From Haiti To FIFA World Cup: Women’s Football Rises In Popularity

The rise in popularity of women’s football has soared over the last couple of years.

For example, over 365 million people watched the Women’s Euro in 2022, while over 50 million watched the final where England beat Germany at Wembley.

However, there is still so much more potential, although there is still a large disparity between both males and females, especially when it comes to pay.

Sometimes the pay is so low for female football players that they are priced out of playing any football professionally.

For Women’s Day, The Bulrushes spoke to Roselord Borgella, who is a Haitian International female footballer who plays as a forward for Dijon FCO and Haiti women’s national team to hear how football has transformed her life.

Borgella started with some tough beginnings and did not think she would ever become a football player.

However, when I asked her about what inspired her to become a football player she said: “when I was young, I used to play football with my boy friends in my neighbourhood.

“At the time, I did not think of becoming a football player. Women’s football was not developed in Haiti.

“But everything started to get serious when I entered the Range Croix des Bouquets training centre, I started to follow women’s football and I had Marta Vieira Da Silva as a model who is a very good player and I wanted to turn professional.”

There were also times where Borgella wanted to give up.

She said::  “I wanted to give up several times. Nothing has ever been easy for me. I haven’t always had people around me to help me find clubs. Some clubs gave me no importance, no recognition.

“Luckily, I have talent and it’s thanks to that that I was able to get out of it, because even if it doesn’t go well in the locker room, when I arrive on the football pitch I do what I know to do, play football.”

Borgella shared her biggest failure and how she managed to overcome it.

“I failed in South Korea at the Suwon FC club, because I had no representation,” she said.

“It was my first professional contract. There were many things that I did not know. I stayed a few months in South Korea, then I had to return to Haiti.

“The only way for me to overcome that was to leave Haiti and go to another country to find other opportunities.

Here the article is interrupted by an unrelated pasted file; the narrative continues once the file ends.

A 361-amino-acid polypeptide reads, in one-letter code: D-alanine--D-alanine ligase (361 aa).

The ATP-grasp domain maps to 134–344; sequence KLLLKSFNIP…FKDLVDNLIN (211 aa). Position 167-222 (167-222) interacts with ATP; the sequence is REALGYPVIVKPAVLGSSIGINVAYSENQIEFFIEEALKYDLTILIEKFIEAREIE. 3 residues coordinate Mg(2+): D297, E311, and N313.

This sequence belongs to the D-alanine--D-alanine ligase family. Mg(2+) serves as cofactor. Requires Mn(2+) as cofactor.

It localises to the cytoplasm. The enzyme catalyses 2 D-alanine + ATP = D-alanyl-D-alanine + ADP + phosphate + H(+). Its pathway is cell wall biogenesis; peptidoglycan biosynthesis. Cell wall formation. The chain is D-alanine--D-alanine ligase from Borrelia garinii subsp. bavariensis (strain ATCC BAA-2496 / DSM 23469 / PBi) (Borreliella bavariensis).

“I made it to Chile. I did everything to get to the try-outs and I was accepted. I was scoring goals. This really boosted my confidence. But I will never forget my experience in Korea.”

For the first time ever, the Haiti national football team will be making an appearance at the FIFA Women’s World Cup this summer in Australia/New Zealand. After beating Chile 2-1, Haiti is finally heading to play alongside England, Denmark and China.

Borgella says: “We had a goal which was to play the World Cup because this is the first time that the senior women’s team of Haiti will play a World Cup.

“Our goal is to give everything on the field and to go as far as possible. We want to make all Haitians proud.”

Borgella also spoke passionately about the struggles of women’s football and what she would like to see change.

She said: “Our football lacks visibility and support. The media is not really interested in women’s football, so neither are the fans and it is difficult to make a living out of this career.

“We don’t have the same equipment as men. Sometimes women train on non-professional grounds.

“Even if the men play in the 3rd division, they will always have better equipment than women in the first division.

“There is no VAR in the women’s championship, only in international competitions.

“This is a problem too. I hope that one day this will change and that we will give more importance to women’s football.

“Women deserve that because they do the same work and make the same sacrifices.”

Finally, Borgella shared her advice for women and girls who want to start a career in football.

She said: “For women, I would tell them to surround themselves with people they trust.

“Having talent is good, but it’s also important to have a representative to help you make informed decisions because you might get less than you deserve.

“For little girls, they will surely hear that it’s a game for boys. It was my case too.

“Even in the family, there will be people who will discourage you. Don’t listen to them!

“Don’t feel discouraged. There will always be critics in football. When you lose or miss a goal you will be criticized and when you score goals and win games you are applauded.

“Even today, I have had more criticism than encouragement from Haitians. You have to have a strong mind and think about your goals every day. So, you have to have all that in mind, otherwise it can be very difficult to overcome.

“Even if you fail, do not give up. I could have quit football dozens of times, and luckily, I didn’t. In a few months I will play my first World Cup and it was one of my biggest dreams.”

There is still so much to be done in football for women to feel encouraged to play and thrive in this sport.

The upcoming world cup in July is going to be an exciting time for 32 teams and Haiti is looking to make it to the end.

Who will you be cheering on?